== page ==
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On Monday the 30th, we had the first interval of '767moderate weather, and we improved it in drying the .__. fails, which, though much mildewed, we had not before been able to loose, for sear of setting the ship adrift: we also aired the spare fails, which we found much injured by the rats, and employed the fail-makers to mend them. Capt. Ca-rteret having repretentedtbat his fire-place, as w-ell as ours, had been broken to pieces, our armourers made him also a new back, and set it up with lime that we made upon the spot, in the fame manner as had been done on board our own ship. This day we saw several canoes, sull of Indians, put to shore on the east fide of the bay, and the next, morn- Tueffl. v. ing several of them came on board, and proved to be she fame that our people, who were out in the boat, had met with on shore. They behaved very peaceably, and we dismissed them with a sew toys, as usual.

The day following, several other Indians came off ApriL to the ship, and brought with them some of the birds Wedaes- '. called Race-horses. Our people purchased the birds for a sew .trifles, and I made them a present of several hatchets and knives.

On Thursday the second of April the master of theThurs. z. Swallow, who had heen sent out to seek for anchoring places, returned, and reported that he had found three on the north shore, which were very good; one about four miles to the eastward of Cape Providence, another under the east side of Cape Tamer, and the third about four miles to the eastward of it; but he faid that he found no place to anchor in under Cape Providence, the ground being rocky.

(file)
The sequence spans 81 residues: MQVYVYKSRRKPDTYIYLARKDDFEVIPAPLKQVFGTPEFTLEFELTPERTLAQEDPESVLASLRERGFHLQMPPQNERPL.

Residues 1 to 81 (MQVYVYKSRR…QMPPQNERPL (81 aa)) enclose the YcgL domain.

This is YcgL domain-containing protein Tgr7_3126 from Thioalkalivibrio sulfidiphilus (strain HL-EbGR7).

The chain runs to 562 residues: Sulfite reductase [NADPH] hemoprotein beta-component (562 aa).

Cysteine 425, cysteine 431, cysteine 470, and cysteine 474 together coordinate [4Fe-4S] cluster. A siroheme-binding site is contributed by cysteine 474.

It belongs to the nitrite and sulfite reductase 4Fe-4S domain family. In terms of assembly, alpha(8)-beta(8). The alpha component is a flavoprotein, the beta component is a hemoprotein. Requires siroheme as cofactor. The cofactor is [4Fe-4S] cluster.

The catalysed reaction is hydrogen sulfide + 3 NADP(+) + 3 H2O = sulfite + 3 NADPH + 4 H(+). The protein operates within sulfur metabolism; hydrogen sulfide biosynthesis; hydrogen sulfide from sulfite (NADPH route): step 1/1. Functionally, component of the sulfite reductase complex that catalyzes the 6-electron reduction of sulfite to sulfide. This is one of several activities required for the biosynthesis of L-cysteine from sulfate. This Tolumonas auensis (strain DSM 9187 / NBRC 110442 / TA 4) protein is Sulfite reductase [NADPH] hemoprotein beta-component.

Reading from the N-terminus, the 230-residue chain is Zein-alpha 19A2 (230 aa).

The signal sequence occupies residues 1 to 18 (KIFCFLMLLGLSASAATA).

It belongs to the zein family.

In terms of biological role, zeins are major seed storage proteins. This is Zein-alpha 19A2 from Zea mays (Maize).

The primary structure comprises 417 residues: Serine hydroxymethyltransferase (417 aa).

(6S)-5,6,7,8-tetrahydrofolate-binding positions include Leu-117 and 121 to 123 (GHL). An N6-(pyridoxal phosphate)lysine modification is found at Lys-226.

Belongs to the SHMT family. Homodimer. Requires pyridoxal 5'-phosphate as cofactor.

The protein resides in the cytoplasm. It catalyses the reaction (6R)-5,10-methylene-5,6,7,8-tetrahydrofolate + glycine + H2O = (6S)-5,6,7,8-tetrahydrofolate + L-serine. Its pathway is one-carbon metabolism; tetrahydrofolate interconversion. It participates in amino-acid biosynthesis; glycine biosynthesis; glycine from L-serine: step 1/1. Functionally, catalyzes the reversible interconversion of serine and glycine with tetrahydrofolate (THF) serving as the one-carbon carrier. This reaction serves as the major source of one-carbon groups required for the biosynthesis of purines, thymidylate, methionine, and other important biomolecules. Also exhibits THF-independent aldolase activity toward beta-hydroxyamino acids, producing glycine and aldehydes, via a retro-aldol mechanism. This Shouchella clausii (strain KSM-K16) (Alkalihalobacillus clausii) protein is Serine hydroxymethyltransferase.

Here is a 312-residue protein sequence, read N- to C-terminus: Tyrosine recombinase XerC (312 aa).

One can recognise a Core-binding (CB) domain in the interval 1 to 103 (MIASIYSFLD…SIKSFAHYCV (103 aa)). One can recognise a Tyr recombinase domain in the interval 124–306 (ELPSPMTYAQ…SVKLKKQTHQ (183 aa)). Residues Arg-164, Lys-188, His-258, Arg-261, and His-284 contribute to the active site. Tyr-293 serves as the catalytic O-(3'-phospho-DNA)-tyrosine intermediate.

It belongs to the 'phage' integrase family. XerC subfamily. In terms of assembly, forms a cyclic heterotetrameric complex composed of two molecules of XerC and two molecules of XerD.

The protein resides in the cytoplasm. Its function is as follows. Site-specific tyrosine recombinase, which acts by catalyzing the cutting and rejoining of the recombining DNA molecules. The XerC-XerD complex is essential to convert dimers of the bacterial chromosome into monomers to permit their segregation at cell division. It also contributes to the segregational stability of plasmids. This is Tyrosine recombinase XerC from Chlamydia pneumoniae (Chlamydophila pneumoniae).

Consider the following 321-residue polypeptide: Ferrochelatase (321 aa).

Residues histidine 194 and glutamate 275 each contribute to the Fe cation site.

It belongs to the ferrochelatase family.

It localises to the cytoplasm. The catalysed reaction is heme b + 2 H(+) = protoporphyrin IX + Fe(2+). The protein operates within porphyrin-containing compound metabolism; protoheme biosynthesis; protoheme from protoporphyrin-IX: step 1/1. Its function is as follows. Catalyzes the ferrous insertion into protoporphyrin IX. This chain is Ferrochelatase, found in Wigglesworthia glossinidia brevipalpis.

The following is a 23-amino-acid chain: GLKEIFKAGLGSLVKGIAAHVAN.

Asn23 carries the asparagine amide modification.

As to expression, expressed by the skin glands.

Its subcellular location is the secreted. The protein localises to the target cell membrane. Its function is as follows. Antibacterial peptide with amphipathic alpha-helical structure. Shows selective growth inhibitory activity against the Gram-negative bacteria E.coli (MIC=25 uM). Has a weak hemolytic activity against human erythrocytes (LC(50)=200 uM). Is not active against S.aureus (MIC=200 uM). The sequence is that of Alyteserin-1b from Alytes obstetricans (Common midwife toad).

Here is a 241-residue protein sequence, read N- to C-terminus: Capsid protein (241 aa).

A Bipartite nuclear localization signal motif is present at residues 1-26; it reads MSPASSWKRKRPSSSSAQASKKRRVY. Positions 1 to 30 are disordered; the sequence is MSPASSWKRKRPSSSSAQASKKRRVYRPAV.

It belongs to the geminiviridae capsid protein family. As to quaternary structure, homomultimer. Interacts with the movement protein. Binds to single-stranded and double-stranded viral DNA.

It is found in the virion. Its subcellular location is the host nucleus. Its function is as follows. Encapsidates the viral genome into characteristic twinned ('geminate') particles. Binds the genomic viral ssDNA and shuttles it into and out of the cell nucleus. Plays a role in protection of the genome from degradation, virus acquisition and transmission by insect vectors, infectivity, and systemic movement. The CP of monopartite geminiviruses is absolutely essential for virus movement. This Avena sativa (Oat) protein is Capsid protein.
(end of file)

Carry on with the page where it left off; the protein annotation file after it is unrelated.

This day two canoes came on board, with four men and three young children in each. The men were somewhat more decently dressed than those that we had seen before, but the children were stark naked. They were somewhat fairer than the mea, who seemed to pay a very tender attention to them, especially in lifting them in and out of the canoes. To these young visitors I gave necklaces and bracelets, with which they seemed mightily pleased. It happened that while some of these people were on board, and the rest waiting in their'canoes by the ship's side, the boat was sent on L 3 shore

1767- shore for wood and water. The Indians, who were . fr1_' , in the canoes, kept their eyes fixed upon the boat while ,_ (he was manning, and the moment she put off from the ship, they called out with great vociferation to those that were on board, who seemed to be much alarmed, and hastily handing down the children, leaped into their canoes, without uttering a word. None of us could guess at the cause of this sudden emotion, but we saw the men in the canoes pull aster the boat with all their might, hallooing and shouting with great appearance of perturbation and distress. The boat outrowed them, and when she came near the shore, the people on board discovered some women gathering muscles among the rocks. This at once explained the mystery; the poor Indians were asraid that the strangers, either by force or favour, should violate the prerogative of a husband, of which they seemed to be more jealous than the natives of some other countries, who in their appearance are less savage and sordid. Our people, to make them easy, immediately lay upon their oars, and suffered the canoes to pass them. The Indians, however, still continued to call out to their women, till they took the alarm and ran out of sight, and as soon as they got to land, drew their canoes upon the beach, and followed them with the utmost expedition. Sund. 5. We continued daily to gather muscles till the 5th,